NORML's Weekly News Bulletin - March 29, 2007

NORML's Weekly News Bulletin - March 29, 2007
Posted by CN Staff on March 29, 2007 at 14:10:06 PT
Weekly Press Release 
Source: NORML 
Utah: Pot Odor Not Sufficient For Warrantless Search, Supreme Court RulesMarch 29, 2007 - Salt Lake City, UT, USASalt Lake City, UT: The odor of burning marijuana emanating outside of a home does not grant law enforcement the authority to enter that residence without a warrant to search for contraband, the Utah Supreme Court recently ruled in a 4-1 decision.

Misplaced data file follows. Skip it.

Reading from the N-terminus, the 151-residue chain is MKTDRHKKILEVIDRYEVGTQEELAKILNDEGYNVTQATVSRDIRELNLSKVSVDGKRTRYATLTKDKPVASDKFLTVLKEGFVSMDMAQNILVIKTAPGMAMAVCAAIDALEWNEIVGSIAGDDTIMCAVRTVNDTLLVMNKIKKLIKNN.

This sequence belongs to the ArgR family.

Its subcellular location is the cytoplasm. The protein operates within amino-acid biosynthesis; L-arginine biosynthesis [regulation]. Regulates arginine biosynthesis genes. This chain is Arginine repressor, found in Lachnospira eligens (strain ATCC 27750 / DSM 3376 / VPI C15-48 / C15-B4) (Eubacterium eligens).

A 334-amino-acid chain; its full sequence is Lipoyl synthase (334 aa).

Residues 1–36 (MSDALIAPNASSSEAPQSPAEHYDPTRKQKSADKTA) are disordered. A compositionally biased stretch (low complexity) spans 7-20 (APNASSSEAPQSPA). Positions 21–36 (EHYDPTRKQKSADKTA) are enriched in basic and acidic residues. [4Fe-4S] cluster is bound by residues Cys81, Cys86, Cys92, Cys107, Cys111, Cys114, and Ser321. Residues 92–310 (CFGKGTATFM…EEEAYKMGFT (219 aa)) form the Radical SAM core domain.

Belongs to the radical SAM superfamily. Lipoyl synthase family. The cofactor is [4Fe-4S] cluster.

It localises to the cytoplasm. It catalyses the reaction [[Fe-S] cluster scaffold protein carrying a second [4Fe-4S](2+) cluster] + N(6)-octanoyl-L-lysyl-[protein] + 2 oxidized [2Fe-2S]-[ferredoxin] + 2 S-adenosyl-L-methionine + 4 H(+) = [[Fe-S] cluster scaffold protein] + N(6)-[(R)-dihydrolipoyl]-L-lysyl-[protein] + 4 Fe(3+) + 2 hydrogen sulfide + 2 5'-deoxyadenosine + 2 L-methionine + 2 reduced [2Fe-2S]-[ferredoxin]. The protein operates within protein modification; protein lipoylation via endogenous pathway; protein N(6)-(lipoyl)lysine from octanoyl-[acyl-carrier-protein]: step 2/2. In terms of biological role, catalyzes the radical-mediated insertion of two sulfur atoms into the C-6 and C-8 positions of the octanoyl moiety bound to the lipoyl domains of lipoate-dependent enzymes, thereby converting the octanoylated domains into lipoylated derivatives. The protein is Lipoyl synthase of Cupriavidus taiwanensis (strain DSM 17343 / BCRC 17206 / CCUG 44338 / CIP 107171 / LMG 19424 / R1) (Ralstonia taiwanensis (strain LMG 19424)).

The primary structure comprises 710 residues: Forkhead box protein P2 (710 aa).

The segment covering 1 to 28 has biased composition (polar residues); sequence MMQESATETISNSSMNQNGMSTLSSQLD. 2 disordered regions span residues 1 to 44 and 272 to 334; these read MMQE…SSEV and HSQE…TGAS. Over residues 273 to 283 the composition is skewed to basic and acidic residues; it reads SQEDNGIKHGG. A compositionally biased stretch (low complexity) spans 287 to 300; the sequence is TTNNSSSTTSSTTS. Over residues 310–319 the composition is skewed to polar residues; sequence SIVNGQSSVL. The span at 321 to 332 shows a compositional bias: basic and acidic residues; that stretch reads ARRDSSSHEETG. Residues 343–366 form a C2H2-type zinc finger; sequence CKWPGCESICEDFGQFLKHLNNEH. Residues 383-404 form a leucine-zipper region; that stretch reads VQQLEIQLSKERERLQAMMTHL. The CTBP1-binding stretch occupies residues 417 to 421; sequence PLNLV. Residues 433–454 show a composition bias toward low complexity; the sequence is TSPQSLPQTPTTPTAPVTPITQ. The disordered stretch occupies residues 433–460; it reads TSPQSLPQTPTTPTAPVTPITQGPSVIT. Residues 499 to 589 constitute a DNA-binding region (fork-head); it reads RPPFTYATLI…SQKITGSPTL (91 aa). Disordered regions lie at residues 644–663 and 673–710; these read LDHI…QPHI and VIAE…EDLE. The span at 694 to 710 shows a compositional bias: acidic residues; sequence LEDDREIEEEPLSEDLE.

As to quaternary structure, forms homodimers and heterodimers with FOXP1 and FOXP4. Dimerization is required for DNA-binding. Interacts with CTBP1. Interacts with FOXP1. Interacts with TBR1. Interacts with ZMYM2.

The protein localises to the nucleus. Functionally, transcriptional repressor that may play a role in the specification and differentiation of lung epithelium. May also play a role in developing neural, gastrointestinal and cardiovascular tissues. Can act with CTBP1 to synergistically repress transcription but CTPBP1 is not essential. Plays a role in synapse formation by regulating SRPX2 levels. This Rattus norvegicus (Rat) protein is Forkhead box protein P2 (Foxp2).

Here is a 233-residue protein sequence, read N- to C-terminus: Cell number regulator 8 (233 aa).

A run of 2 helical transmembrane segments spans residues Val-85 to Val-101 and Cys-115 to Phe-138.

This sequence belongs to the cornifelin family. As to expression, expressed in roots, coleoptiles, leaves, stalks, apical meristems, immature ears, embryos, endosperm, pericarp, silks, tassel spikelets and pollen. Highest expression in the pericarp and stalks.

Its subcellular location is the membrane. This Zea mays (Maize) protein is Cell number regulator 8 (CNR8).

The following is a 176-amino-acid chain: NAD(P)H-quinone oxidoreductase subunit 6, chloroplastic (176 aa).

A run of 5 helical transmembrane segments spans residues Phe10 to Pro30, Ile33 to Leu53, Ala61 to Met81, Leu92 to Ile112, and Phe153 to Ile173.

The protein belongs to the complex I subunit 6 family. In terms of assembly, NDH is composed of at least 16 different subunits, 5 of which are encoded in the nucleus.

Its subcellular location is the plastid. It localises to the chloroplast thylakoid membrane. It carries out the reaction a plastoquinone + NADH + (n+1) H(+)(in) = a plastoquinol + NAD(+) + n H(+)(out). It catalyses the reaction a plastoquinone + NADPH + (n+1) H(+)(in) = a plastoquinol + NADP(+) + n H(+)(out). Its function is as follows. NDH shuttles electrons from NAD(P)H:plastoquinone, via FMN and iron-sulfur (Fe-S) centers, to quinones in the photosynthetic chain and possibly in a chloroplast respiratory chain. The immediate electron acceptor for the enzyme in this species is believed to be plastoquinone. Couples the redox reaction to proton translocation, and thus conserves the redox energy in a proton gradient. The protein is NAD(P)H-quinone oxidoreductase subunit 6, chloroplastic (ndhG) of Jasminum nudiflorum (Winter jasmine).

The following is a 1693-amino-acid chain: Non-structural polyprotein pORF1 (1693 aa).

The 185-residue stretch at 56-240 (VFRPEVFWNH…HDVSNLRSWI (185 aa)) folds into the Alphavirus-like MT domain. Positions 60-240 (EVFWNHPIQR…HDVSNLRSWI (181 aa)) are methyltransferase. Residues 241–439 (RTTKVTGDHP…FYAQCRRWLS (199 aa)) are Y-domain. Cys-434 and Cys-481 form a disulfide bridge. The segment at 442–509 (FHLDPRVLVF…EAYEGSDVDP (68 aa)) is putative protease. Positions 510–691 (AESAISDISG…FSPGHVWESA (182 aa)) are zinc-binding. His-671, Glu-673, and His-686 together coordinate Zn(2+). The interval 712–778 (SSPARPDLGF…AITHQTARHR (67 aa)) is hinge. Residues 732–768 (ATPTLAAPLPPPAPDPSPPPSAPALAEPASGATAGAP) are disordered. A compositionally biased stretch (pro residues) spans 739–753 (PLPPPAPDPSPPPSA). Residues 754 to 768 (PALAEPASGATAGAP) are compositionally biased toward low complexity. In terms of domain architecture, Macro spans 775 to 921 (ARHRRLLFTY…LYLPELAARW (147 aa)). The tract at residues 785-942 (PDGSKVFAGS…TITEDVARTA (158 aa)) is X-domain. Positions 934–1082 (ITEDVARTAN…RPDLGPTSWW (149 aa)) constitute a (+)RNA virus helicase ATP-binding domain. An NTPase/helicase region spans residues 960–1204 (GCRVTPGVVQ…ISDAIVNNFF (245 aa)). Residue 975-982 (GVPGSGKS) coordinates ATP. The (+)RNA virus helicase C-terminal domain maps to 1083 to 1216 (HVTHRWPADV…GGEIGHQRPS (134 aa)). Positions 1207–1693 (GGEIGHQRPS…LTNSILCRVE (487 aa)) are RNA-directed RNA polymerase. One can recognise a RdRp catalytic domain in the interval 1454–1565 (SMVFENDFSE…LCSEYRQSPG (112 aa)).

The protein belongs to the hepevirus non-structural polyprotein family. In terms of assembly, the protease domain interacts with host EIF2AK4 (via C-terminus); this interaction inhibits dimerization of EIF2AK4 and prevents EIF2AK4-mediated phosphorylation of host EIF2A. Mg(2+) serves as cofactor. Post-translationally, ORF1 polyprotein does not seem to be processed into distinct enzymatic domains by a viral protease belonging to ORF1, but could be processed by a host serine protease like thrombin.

The ruling affirms a 2005 Utah Court of Appeals decision determining that police improperly entered a private residence after reportedly smelling "marijuana leaking out of the cracks of the trailer."Writing for the majority, Justice Ronald Nehring opined that only a limited number of circumstances -- such as the imminent destruction of evidence -- create exigent circumstances to justify a warrantless search."We decline to pare back a fundamental constitutional guarantee where the commission of an offense -- in this case, smoking marijuana -- involves as its incidental but inevitable consequence the destruction of evidence," the Court determined. "Presumably, even if some of the marijuana was destroyed through the process of smoking while law enforcement sought a warrant, some evidence of the drug use would linger in the form of residue, smoking paraphernalia, and some quantity of unsmoked marijuana.. ... [Therefore,] the aroma of marijuana must be accompanied by some evidence that the suspects are disposing of the evidence, as opposed to casually consuming it, before law enforcement officials may be lawfully justified in claiming the benefit of the exigent circumstances exception."A 2004 paper published in the journal Law and Human Behavior reported that marijuana's odor is seldom strong enough to be detected by law enforcement outside of a home and/or the trunk of an automobile.For more information, please contact Keith Stroup, NORML Legal Counsel, at (202) 483-5500. Full text of the decision, Utah v. Duran, is available online at: Therapy Prevalent Among HIV/AIDS Patients, Study SaysMarch 29, 2007 - Sydney, AustraliaSydney, Australia: A substantial portion of patients living with HIV or AIDS use cannabis therapeutically to treat symptoms of the disease and/or the side-effects of prescription medications, according to survey data published in the current issue of the journal AIDS Care.Investigators at the University of New South Wales, National Center in HIV Research, conducted face-to-face interviews with 408 patients with HIV or AIDS over a one-year period. Of the 408 participants, 244 (59.8 percent) reported having used cannabis during the past six months. Of these patients, 108 (44.3 percent) said they used it therapeutically.Those who used cannabis medically were on average younger in age, had lower incomes, and had higher CD4/T-cell counts compared with those who reported only using pot recreationally.Clinical trial data published in the Annals of Internal Medicine in 2003 also reported that cannabis use by HIV patients was associated with increased CD4/T-cell counts compared to non-users.  "These results show that a substantial proportion of people living with HIV/AIDS use marijuana for therapeutic purposes, despite substantial legal barriers, suggesting [that] marijuana represents another treatment option in their health management," authors concluded.Most recently, investigators at San Francisco General Hospital and the University of California's Pain Clinical Research Center reported in the journal Neurology that inhaling cannabis significantly reduced HIV-associated neuropathy compared to placebo.Previous surveys in the US and Canada indicate that an estimated 25 to 29 percent of HIV/AIDS patient use cannabis therapeutically. Survey data presented in 2004 at the XV International AIDS Conference in Thailand reported that HIV/AIDS patients who used medical marijuana were 3.3 times more likely to adhere to their anti-retroviral therapy regimens than non-cannabis users.For more information, please contact Paul Armentano, NORML Senior Policy Analyst, at (202) 483-5500. Full text of the study, "Marijuana as therapy for people living with HIV/AIDS: Social and health aspects," appears in the February issue of AIDS Care.DL: City Council Makes Pot Recrim "Emergency" Ordinance "Indefinite"March 29, 2007 - Cincinnati, OH, USACincinnati, OH: Members of the Cincinnati City Council voted 7-2 this week to make a provisional ordinance criminalizing minor marijuana possession offenses "indefinite," despite the law's apparent failure to show a demonstrable reduction in serious crime or so-called 'drug tourism.' The municipal ordinance, initially passed by the Council in March 2006, was slated to expire this week.Under the ordinance, marijuana offenders in Cincinnati face up to 30 days in jail, a $250 fine, and a criminal record for possessing small quantities of the drug. By contrast, under state law, possession of up to 100 grams of marijuana is punishable by a $100 citation and no jail time.Members of the City Council pushed for the ordinance last year, arguing that it would reduce the city's violent crime rate and dissuade citizens of neighboring states from traveling to Cincinnati to purchase pot. However, according to crime statistics published last week in the Cincinnati Beacon, the number of murders (16%), rapes (5%), burglaries (7%) and robberies (44%) in the city has increased since the passage of last year's ordinance. In addition, the percentage of non-Ohio citizens cited under the ordinance remained virtually unchanged from 2005 to 2006.According to a preliminary six-month fiscal review of the ordinance, enforcement of the law has increased city police costs by more than 150 percent. A one-year report summarizing the law's impact on crime and city finances was not made available to the public. The ordinance became law without the signature of Cincinnati Mayor Mark Mallory.For more information, please contact Allen St. Pierre, NORML Executive Director, or Paul Armentano, NORML Senior Policy Analyst, at (202) 483-5500. Additional information is available online at: http://www.safecincinnati.comDL: NORML Foundation (DC)Published: March 29, 2007Copyright: 2007 NORML Contact: norml Website: NORML Archives